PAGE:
Everybody seems upbeat in this joyous season. We’ve had a good noche buena or midnight feast, and meaningful bonding with our close kin on Christmas. We’re bullish for the coming New Year—the best way to welcome 2024.
We count our blessings and thank the Lord for giving us the opportunity to share our love with our friends and neighbors and help the less fortunate ones. We weathered the challenges that confronted us this year, knowing that next year would be a better one.
The arrival of the New Year next week, or the Year of the Wood Dragon to our Chinese friends, also gives Filipinos hope. The Philippine economy is faring better than expected. It is not wanting despite rising inflation at the start of 2023. The optimist in me says that the economy will be more robust in 2024, notwithstanding the headwinds that may come.
Year-end economic data indicate that the economy is faring strong. The gross international reserves (GIR) level increased to $102.7 billion as of end-November 2023 from $101.0 billion in October.
This latest figure represents a more than adequate external liquidity buffer that is equivalent to 7.6 months’ worth of imports of goods and payments of services and primary income. The healthy reserves levels will mirror the strength of our currency, which is good news for the nation’s importers.
Vehicle sales in the Philippines rose nearly 24 percent in the first 11 months to 390,654 units from a year ago, per data released last week by the Chamber of Automotive Manufacturers of the Philippines Inc. (CAMPI) and the Truck Manufacturers Association (TMA). Automotive sales are a key economic barometer. They reflect the confidence of consumers to invest in big-ticket items, such as property and condominium units.
Remittances from our overseas Filipino workers keep coming. Money sent home by Filipinos working overseas grew 3 percent in October to $3 billion from $2.91 billion in the same month last year. The October figure, per the data of the Bangko Sentral ng Pilipinas, brought the total personal remittances to $30.57 billion in the first 10 months, up 2.9 percent from $29.72 billion in the same period last year.
Remittances are another key economic indicator. They help boost our international reserves and account for about a tenth of the gross national income. They help various sectors, such as banking, real estate, transportation, retail, education and healthcare. The Philippines is the fourth largest recipient country of remittances in the world, next to India, Mexico and China.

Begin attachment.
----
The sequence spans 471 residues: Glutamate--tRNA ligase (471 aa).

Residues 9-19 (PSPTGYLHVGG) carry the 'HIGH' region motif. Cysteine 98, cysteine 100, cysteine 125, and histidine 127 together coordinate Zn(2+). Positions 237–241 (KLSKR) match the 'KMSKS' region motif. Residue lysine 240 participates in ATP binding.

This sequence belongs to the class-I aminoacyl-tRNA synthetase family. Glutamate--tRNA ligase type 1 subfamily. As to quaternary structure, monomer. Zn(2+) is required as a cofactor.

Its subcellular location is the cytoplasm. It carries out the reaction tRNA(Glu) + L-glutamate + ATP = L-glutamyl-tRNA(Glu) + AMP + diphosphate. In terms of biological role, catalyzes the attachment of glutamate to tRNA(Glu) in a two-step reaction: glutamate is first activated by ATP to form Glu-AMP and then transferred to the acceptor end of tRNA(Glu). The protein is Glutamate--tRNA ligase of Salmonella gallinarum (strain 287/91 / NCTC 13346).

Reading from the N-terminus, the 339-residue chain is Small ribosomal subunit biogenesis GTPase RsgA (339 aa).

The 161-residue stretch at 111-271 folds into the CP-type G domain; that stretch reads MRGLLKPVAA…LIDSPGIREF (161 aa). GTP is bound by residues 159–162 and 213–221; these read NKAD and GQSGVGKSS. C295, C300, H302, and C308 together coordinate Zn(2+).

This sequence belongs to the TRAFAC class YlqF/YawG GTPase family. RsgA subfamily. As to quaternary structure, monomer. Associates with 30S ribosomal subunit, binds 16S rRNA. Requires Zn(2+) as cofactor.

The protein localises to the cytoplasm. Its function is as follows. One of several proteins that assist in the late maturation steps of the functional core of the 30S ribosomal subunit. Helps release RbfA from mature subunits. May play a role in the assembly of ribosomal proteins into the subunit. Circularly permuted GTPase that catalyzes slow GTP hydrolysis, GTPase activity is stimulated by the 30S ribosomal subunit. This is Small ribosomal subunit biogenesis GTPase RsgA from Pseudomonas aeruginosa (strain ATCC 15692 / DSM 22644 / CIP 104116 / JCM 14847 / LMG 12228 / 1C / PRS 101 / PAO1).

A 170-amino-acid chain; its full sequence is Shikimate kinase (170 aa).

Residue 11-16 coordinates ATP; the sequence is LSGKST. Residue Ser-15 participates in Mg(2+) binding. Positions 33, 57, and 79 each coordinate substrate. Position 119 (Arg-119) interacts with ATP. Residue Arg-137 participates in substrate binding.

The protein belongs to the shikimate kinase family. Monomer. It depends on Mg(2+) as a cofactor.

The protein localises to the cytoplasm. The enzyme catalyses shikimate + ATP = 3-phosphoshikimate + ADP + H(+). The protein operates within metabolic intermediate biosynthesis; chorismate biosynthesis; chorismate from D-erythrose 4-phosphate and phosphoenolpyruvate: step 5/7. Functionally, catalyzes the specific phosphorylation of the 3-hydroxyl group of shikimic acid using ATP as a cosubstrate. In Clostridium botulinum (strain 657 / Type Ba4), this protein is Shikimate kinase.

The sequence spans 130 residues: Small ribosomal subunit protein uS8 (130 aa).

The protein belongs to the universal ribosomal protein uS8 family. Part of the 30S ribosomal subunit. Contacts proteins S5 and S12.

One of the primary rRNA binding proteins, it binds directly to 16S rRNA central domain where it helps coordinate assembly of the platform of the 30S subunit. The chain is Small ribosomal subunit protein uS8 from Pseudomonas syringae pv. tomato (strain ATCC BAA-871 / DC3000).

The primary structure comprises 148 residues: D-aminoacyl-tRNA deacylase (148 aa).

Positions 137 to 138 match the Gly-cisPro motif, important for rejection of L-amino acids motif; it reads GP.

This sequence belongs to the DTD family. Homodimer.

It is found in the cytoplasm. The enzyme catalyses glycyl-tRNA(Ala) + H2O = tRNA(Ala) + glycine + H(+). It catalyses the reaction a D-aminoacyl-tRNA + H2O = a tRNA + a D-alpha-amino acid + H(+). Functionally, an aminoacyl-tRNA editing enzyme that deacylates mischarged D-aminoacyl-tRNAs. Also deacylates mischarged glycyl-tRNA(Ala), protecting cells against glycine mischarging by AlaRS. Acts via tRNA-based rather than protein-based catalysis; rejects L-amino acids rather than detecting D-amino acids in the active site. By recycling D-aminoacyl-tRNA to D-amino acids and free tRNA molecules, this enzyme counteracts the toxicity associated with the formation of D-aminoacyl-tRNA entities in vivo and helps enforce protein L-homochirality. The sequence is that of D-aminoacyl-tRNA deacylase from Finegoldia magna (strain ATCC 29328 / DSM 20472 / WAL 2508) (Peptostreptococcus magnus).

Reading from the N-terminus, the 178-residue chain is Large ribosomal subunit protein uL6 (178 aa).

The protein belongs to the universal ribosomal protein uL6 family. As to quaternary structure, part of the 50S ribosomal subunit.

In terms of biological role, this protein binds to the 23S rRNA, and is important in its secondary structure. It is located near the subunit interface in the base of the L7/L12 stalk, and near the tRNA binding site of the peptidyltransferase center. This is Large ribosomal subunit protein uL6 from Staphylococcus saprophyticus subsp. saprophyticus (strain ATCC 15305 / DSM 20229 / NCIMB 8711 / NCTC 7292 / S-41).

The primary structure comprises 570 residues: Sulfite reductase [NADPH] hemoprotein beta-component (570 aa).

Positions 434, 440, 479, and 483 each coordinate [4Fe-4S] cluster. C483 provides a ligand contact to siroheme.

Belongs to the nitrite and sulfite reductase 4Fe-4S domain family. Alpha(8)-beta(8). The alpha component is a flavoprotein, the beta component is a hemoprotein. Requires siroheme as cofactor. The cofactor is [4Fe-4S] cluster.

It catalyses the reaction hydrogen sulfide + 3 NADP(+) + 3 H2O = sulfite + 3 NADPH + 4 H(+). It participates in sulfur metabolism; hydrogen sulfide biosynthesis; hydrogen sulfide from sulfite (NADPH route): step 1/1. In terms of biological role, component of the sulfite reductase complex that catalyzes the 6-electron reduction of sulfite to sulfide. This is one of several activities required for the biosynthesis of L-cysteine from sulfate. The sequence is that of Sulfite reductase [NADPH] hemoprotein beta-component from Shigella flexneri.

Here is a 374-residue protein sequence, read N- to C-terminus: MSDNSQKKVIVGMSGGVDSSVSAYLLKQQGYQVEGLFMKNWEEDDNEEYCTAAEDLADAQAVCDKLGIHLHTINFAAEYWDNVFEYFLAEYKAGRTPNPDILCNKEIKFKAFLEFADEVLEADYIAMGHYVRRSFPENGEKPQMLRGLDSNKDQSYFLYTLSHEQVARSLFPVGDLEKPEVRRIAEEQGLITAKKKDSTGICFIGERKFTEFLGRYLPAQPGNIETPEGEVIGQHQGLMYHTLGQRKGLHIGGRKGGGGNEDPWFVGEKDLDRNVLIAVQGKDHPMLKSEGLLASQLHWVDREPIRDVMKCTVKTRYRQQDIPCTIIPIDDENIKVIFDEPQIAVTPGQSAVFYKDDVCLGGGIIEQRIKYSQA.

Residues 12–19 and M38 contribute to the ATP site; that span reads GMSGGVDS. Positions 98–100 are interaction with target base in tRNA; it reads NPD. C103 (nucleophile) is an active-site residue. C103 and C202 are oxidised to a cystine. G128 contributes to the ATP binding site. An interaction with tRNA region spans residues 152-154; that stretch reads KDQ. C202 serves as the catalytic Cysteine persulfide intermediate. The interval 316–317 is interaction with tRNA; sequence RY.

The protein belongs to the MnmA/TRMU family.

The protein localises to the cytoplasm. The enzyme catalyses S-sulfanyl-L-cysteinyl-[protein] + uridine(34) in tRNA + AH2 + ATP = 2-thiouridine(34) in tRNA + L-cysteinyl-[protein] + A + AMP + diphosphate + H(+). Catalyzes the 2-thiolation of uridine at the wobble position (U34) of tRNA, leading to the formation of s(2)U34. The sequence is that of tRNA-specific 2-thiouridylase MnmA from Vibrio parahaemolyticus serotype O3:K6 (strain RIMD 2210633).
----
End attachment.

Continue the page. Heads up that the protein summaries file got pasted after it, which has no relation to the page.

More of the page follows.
All these positive economic numbers give further confidence to businessmen and small entrepreneurs. In fact, business sentiment remained upbeat in the fourth quarter as the overall confidence index (CI), per the latest survey of the BSP, improved to 35.9 percent from 35.8 percent in the third quarter.
“This is reflective of the increase in the percentage of optimists, which was barely offset by the increase in the percentage of pessimists,” the central bank said.
The BSP attributed the higher index to expectations of companies for an increase in demand for goods and services during the Christmas season, sustained economic recovery to pre-pandemic levels, business expansions in the utilities, trade, financial and hotels and restaurant sub-sectors, and development and launch of new products and services. Brisker consumer spending on the back of higher remittances and inbound holiday travelers contributed to the rising confidence.
More businessmen are optimistic despite concerns over the negative economic impact of the ongoing conflicts in Gaza and Ukraine, elevated inflation and higher interest rates.
Multilateral financial institutions like the International Monetary Fund (IMF) appears to be impressed with the latest economic figures coming out from nation’s regulators. The IMF expects the Philippine economy to grow 5.3 percent in 2023, 6.0 percent in 2024 and 6.1 percent in 2025.
Our economic growth, per the IMF, is expected to bottom out in 2023. It sees real gross domestic product growth to bounce back in the second half of 2023 and reach 6.0 percent in 2024, backed by acceleration in public investment and improved external demand for Philippines’ exports.
With everything upbeat, I can safely say that our economic future is more solid than before. It is also on this note that I like to thank my readers for their patience in reading my entrepreneurial insights through this column.
I am concluding my essays that started years ago here in this respected paper, BusinessMirror, with more optimism. The future is bright and I have confidence that the next generation will do better than mine. My son, Senator Mark Aguilar Villar, will take my column space starting on January 2, 2024.
To all my readers, Happy New Year!